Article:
Dr. Coleman called on political leaders and business people to be committed to create a comprehensive and cohesive group of higher education institutions, which will focus on key sectors of development including agriculture, health, energy, management, transportation and forestry.

“We must be willing to extend the possibilities for second chance opportunities to those who fall by the wayside but develop and encourage affiliated businesses to use the creative capacity of higher education community to generate income and economic potential for our country and enable them train and apply their potential toward national development and prosperity,” he suggested.

Dr. Coleman said the UMU has begun the process of reorienting its curriculum with emphasis on research, but will be intensified. “It requires changing behaviors and attitudes of our administrators, instructors, students and staffs. These steps are intended to provide a direction, scope, recognizing our limitations and the needs that exist,” he said.

To the administrative staff, he added, “We are on this team to change UMU, but we must do so more together; more often; intensely and pro-actively to further elevate the university to a place among the region’s premier private universities. Remember, our common approach should not be to benefit ourselves, but UMU, which will help national development and change Liberia…”

About Dr. Coleman

Dr. Coleman received his early educational foundation from the Careysburg Public School, and graduated from the Lott Carey Mission High School in Brewerville, outside Monrovia. He later attended the Cuttington College, now Cuttington University in Suakoko, Bong County, where he obtained his undergraduate degree in Teacher Education.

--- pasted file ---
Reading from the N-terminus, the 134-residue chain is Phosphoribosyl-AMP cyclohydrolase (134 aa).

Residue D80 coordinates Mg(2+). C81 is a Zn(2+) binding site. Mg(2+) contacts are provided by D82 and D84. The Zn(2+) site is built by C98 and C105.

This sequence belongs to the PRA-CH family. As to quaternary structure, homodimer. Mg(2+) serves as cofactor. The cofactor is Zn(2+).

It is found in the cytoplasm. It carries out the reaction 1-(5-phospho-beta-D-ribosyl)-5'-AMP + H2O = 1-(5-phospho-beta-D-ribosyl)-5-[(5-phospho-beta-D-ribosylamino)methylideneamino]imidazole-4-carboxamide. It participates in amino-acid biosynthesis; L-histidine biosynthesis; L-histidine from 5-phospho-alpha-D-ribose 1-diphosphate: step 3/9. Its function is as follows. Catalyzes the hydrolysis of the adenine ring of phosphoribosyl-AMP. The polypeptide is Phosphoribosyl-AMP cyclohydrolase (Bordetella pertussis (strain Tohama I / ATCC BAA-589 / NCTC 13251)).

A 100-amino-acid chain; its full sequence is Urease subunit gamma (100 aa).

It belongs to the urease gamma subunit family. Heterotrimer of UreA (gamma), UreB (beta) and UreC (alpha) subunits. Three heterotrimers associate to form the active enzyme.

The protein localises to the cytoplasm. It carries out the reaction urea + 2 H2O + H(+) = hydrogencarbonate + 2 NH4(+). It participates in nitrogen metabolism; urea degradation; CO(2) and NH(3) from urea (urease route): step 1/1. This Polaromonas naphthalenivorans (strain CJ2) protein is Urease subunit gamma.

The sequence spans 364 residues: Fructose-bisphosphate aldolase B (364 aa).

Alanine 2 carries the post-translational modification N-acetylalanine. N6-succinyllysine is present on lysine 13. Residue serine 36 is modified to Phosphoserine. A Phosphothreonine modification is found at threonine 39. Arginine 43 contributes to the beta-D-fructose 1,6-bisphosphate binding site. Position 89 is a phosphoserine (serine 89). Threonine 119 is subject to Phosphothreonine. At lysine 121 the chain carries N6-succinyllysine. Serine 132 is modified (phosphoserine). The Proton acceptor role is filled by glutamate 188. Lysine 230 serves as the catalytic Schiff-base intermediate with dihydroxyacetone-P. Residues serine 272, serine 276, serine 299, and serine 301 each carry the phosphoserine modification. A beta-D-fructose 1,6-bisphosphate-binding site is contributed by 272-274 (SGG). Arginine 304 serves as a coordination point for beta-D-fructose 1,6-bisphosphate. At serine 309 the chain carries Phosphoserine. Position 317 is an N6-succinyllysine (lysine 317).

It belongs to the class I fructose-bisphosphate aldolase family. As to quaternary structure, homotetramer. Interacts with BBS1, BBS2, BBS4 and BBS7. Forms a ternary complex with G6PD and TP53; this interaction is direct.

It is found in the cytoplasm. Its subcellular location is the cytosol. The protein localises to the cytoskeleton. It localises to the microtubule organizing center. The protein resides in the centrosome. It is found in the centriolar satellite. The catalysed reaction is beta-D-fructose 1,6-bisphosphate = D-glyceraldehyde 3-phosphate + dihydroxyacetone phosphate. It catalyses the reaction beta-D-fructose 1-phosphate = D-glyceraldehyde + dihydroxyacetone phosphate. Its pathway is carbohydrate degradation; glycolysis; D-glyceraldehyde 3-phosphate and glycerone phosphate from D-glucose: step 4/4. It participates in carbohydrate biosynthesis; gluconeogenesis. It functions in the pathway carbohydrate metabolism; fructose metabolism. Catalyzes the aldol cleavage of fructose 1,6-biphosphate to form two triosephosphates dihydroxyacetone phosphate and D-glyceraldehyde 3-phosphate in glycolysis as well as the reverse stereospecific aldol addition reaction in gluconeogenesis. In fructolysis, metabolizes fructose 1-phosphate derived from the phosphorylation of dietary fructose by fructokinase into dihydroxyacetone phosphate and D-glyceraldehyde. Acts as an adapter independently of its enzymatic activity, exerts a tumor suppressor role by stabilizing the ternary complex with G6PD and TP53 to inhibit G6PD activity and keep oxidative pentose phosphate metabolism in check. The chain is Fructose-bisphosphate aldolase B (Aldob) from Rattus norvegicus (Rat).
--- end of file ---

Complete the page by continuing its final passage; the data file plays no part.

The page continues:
Dr. Coleman is a graduate of the Southern Illinois University in Carbondale, Illinois, United States of America, where he earned his Master’s in teacher Education, and Doctor of Philosophy (Ph.D) in Educational Administration, respectively.

At the Southern Illinois University, Dr. Coleman served as a Teaching Assistant in the College of Education, Department of Educational Leadership as a doctoral student.

In Liberia, he served as the director of Teacher Education, Director for Technical and Professional Education, Country Team Leader for “Improving the Efficiency of Educational System IEES), which was implemented by the Florida State University and Assistant Minister for Teacher Education at the Ministry of Education, prior to the country’s 14-long year civil war.

The UMU’s History

The UMU is privately-owned by the Liberia Annual Conference (LCA) of the United Methodist Church (UMC). It is a faith-based Christian co-educational institution of higher learning that was established in 1998, but officially began operations in January, 2000 during the Liberia civil war (1989-2003).

Since the inception of the UMU, the Board of Trustees has made efforts to partner with the Africa University in Zimbabwe. It was agreed in principle, that the UMU could serve as the West Africa Satellite Campus of Africa University.

Alvin Worzi is a Liberian journalist with over seven years of professional experience. For the past few years, he has been engaged in covering land issues, security, education, gender related issues, politics, and agriculture. Mr. Worzi is currently the Assistant Secretary General of the Executive Mansion Press Corps (conglomeration of reporters assigned at the Executive Mansion). Mr. Worzi is a member of the Press Union of Liberia.